Intellectual Freedom And Academic Freedom

I’m at the Pennsylvania Library Association Conference the next few days. I just left Carrie Gardner’s (faculty at Catholic U.’s LIS) presentation on “Communicating Your Intellectual Freedom Message.” Although it was geared somewhat more to the public library sector I think Carrie gave some great advice for understanding what information is illegal (e.g., child pornography, libel, slander, dangerous speech and obscenity) versus what might be deemed offensive, disturbing or unethical. Her key point was that we all need to be effective communicators when it comes to sending out a strong message that there are critically important reasons why our libraries must have the freedom to collect and offer access to a wide variety of materials in all formats, even some that might offend – as long as they are not illegal. I asked Carrie about academic freedom versus intellectual freedom, and whether the latter does afford some protections to those who lack academic freedom. This is one of those “gray area” issues. At many of our institutions, and it can certainly depend where it falls within the conservative-liberal spectrum, non-tenured staff may have a wide berth in their rights to speak and write what they like because there is a fundamental belief in the importance of intellectual freedom and the contribution it makes to a spirtited academic environment. However, Carrie was clear that intellectual freedom, despite its conceptual benefits, would not provide the protections of academic freedom. This is a fairly complex issue that I’ll continue to explore, but I’m glad that Carrie is out there teaching our future students about and working with ALA on these issues. If you want to share your perspectives on or interpretation of how intellectual freedom relates to academic librarianship and would like to help us explore and understand it further, we invite your comments or will consider publishing a post from you.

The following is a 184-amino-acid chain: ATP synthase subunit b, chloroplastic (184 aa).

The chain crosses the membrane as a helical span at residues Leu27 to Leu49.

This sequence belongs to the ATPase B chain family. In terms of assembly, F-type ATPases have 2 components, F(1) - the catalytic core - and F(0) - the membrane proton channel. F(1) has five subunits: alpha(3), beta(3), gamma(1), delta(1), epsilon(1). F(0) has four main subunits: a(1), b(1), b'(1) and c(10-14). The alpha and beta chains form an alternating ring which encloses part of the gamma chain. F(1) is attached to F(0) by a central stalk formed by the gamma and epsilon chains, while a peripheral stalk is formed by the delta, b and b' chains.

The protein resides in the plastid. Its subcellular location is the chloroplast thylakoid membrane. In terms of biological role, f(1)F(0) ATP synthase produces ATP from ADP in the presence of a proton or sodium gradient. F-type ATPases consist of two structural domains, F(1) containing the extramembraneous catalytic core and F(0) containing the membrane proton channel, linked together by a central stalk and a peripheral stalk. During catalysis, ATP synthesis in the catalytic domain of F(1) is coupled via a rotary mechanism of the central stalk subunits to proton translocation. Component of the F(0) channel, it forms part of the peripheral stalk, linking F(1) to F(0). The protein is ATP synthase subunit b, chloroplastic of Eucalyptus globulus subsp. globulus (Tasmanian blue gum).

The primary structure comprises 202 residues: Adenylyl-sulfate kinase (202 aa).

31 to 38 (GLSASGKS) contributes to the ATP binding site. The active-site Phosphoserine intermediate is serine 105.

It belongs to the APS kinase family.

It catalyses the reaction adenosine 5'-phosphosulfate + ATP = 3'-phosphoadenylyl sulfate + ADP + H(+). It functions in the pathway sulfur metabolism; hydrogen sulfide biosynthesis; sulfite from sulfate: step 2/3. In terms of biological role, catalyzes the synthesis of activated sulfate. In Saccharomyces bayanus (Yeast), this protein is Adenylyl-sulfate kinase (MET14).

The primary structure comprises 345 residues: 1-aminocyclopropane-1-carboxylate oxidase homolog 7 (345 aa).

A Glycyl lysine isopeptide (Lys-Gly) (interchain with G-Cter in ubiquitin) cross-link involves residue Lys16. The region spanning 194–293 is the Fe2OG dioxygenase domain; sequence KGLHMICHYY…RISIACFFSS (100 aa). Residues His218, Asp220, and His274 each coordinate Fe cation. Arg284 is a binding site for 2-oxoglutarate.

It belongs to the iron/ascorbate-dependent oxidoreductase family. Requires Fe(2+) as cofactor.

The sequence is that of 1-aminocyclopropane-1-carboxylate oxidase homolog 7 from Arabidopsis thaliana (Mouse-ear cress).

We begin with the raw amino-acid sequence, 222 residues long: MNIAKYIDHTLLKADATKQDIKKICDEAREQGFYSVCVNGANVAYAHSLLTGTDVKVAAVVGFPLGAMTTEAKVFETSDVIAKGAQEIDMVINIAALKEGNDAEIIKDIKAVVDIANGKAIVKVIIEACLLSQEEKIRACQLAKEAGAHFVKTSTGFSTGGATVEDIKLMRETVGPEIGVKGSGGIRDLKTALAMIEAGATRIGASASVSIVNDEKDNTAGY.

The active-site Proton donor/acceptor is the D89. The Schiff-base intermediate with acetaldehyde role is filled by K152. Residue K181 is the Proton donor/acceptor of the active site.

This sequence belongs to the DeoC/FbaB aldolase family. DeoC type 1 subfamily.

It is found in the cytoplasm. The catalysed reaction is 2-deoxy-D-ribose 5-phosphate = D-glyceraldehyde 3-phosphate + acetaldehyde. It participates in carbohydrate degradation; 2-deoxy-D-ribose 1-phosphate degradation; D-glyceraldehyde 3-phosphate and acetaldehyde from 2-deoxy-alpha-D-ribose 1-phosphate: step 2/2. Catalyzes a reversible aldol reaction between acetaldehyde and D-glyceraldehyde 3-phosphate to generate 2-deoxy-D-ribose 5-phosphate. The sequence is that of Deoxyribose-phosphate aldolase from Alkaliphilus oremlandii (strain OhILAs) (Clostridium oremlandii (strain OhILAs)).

3 thoughts on “Intellectual Freedom And Academic Freedom”

  1. Marc, thanks for the link, and for working on this. I do believe that while the structural and legal scaffolding is in place to protect tenure-holding faculty, libraries need to extend academic (intellectual) freedom to library workers generally. This Q&A lays out the benefits of doing that. Faculty culture has grown up around that structural scaffolding to the extent that it respecting one another’s expertise comes naturally. We haven’t always been so respectful of one another in libraries – and many library administrators take their cues from business gurus used to operating in a profit-driven production mode. There’s a good chapter on this in John Bushman’s book Dismantling the Public Sphere. The whole book is well worth a read.

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